1. Ooookay, let’s not get ahead of ourselves here. First of all, I’m way more mystical and much less dramatic. Second, this only happened once and I’m pretty sure it was while we were taking off. I just figured I should let you know what had been foretold to me, is all.

      1. haha omg I can see this in myself. I had a bad flying experience once and even though I’m generally okay about the whole thing now, whenever I fly if I have any sort of vision, dream or otherwise before the flight, I am all doom and gloom and need to share it with whoever I’m with.

        Also – I appreciate the butt cheek line. It’s not often that once cheek is singled out, but it would be hard to grab both cheeks, wouldn’t it? haha I love it.

  4. The words “butt cheek” make me laugh regardless of context.

    And since you were so honest, I’ve decided to let this story out:

    A whale watching tour on a boat in Boston started off wonderfully, but the weather quickly turned bad and, despite never getting motion sickness, I felt horrible. I was headed inside, where families sit at lunchroom-style tables, to the bathroom but the boat hit some rough waves. I knew if I let the waves knock me off my feet, I would vomit all over myself and be humiliated for the rest of the trip. Just as I was about to fall down to my knees, I grabbed for the nearest thing to push myself into the bathroom.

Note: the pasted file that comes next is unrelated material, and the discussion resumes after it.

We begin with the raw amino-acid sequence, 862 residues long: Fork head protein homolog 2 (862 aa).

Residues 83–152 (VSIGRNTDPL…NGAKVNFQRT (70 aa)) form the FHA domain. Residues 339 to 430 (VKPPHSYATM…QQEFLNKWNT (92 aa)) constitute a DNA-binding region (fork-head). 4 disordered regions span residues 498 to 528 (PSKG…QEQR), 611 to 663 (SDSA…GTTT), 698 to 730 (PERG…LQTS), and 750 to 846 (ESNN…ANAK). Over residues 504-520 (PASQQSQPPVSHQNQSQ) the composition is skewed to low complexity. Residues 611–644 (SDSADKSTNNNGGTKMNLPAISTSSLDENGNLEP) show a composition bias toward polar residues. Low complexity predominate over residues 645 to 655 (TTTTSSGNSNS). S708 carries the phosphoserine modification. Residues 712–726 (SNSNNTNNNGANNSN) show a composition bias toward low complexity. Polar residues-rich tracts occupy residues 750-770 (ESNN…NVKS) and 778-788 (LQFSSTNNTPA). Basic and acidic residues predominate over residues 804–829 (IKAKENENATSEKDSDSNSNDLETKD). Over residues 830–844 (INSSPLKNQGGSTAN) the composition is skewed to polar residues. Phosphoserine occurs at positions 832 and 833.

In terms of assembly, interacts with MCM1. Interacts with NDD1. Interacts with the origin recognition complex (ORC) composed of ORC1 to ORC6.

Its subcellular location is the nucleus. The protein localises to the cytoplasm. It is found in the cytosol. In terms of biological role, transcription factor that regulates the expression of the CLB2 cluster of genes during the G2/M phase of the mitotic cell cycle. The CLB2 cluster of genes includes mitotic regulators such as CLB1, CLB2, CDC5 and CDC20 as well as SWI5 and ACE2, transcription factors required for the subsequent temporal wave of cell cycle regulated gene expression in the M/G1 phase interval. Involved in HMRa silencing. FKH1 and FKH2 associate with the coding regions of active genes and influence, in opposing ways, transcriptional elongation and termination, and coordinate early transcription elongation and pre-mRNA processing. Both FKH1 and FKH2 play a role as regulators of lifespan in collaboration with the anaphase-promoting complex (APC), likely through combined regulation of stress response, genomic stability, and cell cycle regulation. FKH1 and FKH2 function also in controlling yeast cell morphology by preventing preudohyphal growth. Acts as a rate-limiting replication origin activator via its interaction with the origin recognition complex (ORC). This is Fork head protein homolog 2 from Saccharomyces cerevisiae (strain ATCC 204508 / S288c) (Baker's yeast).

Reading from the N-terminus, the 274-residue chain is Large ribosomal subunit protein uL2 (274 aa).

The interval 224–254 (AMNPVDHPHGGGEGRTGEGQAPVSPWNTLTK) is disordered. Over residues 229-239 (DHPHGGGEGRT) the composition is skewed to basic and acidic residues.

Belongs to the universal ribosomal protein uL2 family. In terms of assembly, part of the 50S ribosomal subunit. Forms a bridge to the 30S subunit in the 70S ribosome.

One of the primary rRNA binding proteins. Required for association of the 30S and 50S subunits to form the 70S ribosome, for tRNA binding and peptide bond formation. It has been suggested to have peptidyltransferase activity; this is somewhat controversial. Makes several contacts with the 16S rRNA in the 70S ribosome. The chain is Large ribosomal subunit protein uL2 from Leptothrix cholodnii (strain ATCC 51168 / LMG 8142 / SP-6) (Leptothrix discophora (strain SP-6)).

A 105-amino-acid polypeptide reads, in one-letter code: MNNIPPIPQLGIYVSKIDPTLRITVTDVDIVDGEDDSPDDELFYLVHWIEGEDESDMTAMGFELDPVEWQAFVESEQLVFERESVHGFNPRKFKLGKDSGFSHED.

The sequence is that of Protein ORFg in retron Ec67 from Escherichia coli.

It was a little kid’s head.

    I grabbed a little kid’s head and pushed it into the table so I could launch myself into the bathroom and become violently ill.

    I still laugh every time I think of it. I’m sure I traumatized that poor soul.

    1. OMG OMG OMG that is AMAZING. And also made me laugh outloud in a quiet office hahahahhahahahahahahhaa oh that’s so awkward and horrible and FABULOUS.

  5. I panic on the train at least once a month, (totally normal, right?) and I tell myself it’s GOT to be safer than both a) driving and b) flying? So yeah, I’m an absolute joy in cars and planes.